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SAMUEL PROCTOR ORAL HISTORY PROGRAM at
the University of Florida.
UNIVERSITY OF FLORIDA
ORAL HISTORY PROJECT
INTERVIEWEE: Maud Blount Ramsay
INTERVIEWER: Rick Alexander
April 29, 1989
UNIVERSITY OF FLORIDA
ORAL HISTORY PROJECT
Interviewee: Maud Blount Ramsay
Interviewer: Rick Alexander
April 29, 1989
This interview is part of a series by Rick Alexander on the
Spanish flu epidemic that hit Florida in 1918. Ms. Ramsay
relates some of her experiences during this trying time.
Maud Blount Ramsay was born in 1896 near Hartford, Alabama.
Her father was a supply buyer for the sawmill industry, and when
a new sawmill and planing mill were being built in Florida, he
moved the family to Noma, Florida in 1904. It was there that Ms.
Ramsay met and married a doctor's son. They had three children.
Her husband managed the front of the drugstore that his father
owned, while Dr. Ramsay, a "country doctor," saw his patients in
the back of the store. Her father-in-law served the townspeople,
and the mill provided a doctor for its employees. She busied
herself teaching in a small elementary school and working some in
the drugstore. She recalls the first cars in Noma, which were
bought by doctors (to make their rounds) and mill owners. Ms.
Ramsay also recollects the first peanut picker and the
Chautauqua, which was staged in DeFuniak Springs. It may be
interesting to note that she has an autographed copy of E. W.
Carswell's Holmesteading: The History of Holmes County, Florida.
Carswell was the same age as her oldest son.
The doctors had a good rapport with the people they served,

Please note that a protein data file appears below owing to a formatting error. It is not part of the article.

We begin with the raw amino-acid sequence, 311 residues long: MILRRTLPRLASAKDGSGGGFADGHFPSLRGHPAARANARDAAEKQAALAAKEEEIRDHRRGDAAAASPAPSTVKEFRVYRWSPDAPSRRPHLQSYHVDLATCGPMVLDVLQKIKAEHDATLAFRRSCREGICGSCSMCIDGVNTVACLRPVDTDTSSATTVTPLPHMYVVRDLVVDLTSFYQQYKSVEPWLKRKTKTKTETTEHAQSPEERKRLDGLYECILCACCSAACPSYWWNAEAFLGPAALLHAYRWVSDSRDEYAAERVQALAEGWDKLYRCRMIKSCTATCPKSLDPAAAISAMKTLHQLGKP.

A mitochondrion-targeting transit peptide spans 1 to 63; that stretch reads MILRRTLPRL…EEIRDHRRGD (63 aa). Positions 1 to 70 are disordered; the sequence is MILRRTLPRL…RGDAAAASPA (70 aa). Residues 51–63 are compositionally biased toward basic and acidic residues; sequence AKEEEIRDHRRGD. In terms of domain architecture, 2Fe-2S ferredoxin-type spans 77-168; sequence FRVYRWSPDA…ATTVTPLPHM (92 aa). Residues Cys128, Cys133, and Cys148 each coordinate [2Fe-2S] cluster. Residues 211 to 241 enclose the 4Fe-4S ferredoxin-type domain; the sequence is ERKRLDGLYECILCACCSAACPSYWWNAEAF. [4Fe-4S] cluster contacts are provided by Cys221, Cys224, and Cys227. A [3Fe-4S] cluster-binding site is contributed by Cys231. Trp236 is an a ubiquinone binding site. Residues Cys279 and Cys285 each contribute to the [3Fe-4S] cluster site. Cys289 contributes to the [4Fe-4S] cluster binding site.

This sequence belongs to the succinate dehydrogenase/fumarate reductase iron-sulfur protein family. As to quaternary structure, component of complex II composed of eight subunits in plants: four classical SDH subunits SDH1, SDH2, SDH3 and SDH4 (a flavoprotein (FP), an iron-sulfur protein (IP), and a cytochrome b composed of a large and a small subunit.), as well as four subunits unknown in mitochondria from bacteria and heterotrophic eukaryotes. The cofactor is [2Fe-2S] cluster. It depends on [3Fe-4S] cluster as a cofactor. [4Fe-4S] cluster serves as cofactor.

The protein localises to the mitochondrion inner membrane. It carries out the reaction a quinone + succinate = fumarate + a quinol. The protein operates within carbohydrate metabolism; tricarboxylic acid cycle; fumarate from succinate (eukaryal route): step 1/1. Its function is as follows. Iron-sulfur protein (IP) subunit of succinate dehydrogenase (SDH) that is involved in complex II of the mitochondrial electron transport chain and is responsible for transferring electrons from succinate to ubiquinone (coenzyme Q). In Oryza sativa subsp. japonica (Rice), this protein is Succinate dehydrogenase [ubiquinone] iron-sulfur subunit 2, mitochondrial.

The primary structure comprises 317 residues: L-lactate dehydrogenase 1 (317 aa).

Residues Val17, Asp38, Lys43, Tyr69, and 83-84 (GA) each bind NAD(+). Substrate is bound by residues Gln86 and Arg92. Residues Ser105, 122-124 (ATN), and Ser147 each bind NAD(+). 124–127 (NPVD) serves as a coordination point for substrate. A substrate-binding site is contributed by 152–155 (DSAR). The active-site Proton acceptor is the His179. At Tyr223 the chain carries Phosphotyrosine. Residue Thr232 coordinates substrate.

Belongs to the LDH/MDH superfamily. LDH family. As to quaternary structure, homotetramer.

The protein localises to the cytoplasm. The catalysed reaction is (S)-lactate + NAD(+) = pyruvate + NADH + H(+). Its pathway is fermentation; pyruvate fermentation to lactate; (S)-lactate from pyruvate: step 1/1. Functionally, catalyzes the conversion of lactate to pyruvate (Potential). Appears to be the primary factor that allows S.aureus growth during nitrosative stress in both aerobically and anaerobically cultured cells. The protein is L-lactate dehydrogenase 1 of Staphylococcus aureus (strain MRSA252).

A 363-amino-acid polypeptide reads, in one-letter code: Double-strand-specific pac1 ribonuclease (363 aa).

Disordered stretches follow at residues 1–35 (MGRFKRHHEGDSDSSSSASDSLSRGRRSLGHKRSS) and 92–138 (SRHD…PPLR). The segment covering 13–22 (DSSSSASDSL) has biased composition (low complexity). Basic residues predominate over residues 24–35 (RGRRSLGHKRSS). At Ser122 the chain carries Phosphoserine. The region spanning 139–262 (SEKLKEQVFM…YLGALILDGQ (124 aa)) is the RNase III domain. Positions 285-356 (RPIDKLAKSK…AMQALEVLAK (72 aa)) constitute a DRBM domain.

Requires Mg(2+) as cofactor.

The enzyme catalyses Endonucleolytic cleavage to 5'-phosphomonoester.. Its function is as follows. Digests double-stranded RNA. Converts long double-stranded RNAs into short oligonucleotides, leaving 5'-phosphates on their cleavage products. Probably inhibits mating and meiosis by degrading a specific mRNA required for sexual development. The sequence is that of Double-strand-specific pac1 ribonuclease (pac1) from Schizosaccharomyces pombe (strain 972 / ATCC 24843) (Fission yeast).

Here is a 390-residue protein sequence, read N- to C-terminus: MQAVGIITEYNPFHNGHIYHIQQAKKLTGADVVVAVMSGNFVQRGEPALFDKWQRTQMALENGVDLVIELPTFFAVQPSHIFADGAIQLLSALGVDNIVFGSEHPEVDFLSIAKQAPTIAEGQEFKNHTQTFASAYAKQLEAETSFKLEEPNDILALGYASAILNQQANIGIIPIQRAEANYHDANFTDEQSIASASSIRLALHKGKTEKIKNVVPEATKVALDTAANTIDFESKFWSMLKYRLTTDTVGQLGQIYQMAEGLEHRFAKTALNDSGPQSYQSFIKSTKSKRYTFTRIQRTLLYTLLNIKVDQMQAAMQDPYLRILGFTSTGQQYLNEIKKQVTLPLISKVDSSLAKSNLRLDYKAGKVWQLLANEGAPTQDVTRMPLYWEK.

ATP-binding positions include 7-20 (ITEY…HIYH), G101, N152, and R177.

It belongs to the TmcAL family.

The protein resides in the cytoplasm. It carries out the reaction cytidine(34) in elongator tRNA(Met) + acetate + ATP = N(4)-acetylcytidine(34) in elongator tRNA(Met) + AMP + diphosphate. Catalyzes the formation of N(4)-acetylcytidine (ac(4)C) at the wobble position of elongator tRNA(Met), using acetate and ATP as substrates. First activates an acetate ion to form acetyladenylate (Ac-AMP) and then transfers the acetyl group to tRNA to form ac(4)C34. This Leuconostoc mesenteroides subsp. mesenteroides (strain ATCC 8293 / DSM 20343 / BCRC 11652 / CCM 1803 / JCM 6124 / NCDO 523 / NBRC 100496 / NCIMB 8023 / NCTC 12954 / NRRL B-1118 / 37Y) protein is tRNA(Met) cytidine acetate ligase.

and many of the people came to them when they were sick. The
doctors were not always paid in cash, however; often they
accepted produce or other goods or services as payment. When the
epidemic hit, Ms. Ramsay relates how she came down with it,
although her case was not a bad one. Dr. Ramsay did not treat
his own family, as a rule, but sent them to Moody Hospital in
Dothan, Alabama. Remedies used for the Spanish flu included
CRC's, turpentine emulsion, and Calomel, which was often chased
with castor oil. She notes that Dr. Ramsay did not rely on the
former two. He was emphatic, however, on fresh air, particularly
for his pneumonia patients (a complication of the flu), and he
made sure to open the windows of their simple frame houses or
even log cabins. In addition, malaria was also prevalent, and
she recalls that Calomel, 666 (after childhood), and quinine,
which was sometimes flavored with chocolate for the children,
were used to combat that disease.
Social life was somewhat disrupted during the epidemic.
Since she was not teaching at that time, she does not recall if
the school was closed, but the mill remained open. The church
was the center of social life, and activity there was noticeably
A: My name is Rick Alexander. Today we are with Maud Blount
Ramsay. [Dena Snodgrass is also present, as indicated by
S:.] Today is Saturday, April 29, 1989, and it is 2:00. We
are at Wesley Manor, which is just south of Julington Creek
in Jacksonville, Florida. Let me begin by asking you, Ms.
Ramsay, where you were born.
R: In Geneva County, Alabama. It really was not really a town,
but it was sort of out in the country, about two miles from
S: You said you were reared from the age of eight north of
Bonifay [in Holmes County], Florida.
R: Fifteen miles north of Bonifay, south of the Alabama line.
I was born in Alabama, but we moved to Florida, and it was
only about a mile south of the Alabama line. We were almost
on the Alabama line.
S: But on the good side, the Florida side.
A: The right side. What year were you born?
R: I was born in 1896.
A: How old were you when you moved to Florida?
R: I was about eight years old. We moved to Florida in 1904.
A: Where in Florida did you live?
R: We lived in a small town called Noma in Holmes County. It
was built absolutely because of the lumber industry, which
was very prominent in that area at that time. It was the
Yellow Pine Lumber Company. My father was brought there to
buy supplies. A big sawmill and planing mill were being
built called the Alabama and Florida Lumber Company. I grew
up there and married a doctor's son, and when the mill moved
away, I stayed until 1925.
S: What was the doctor's name?
R: Dr. W. D. Ramsay. He was really what you would call a
country doctor. He practiced in that area. He moved there
about a year after we did, around 1906.
A: What year did you get married?
R: What year did I get married? 1912. I was real young; I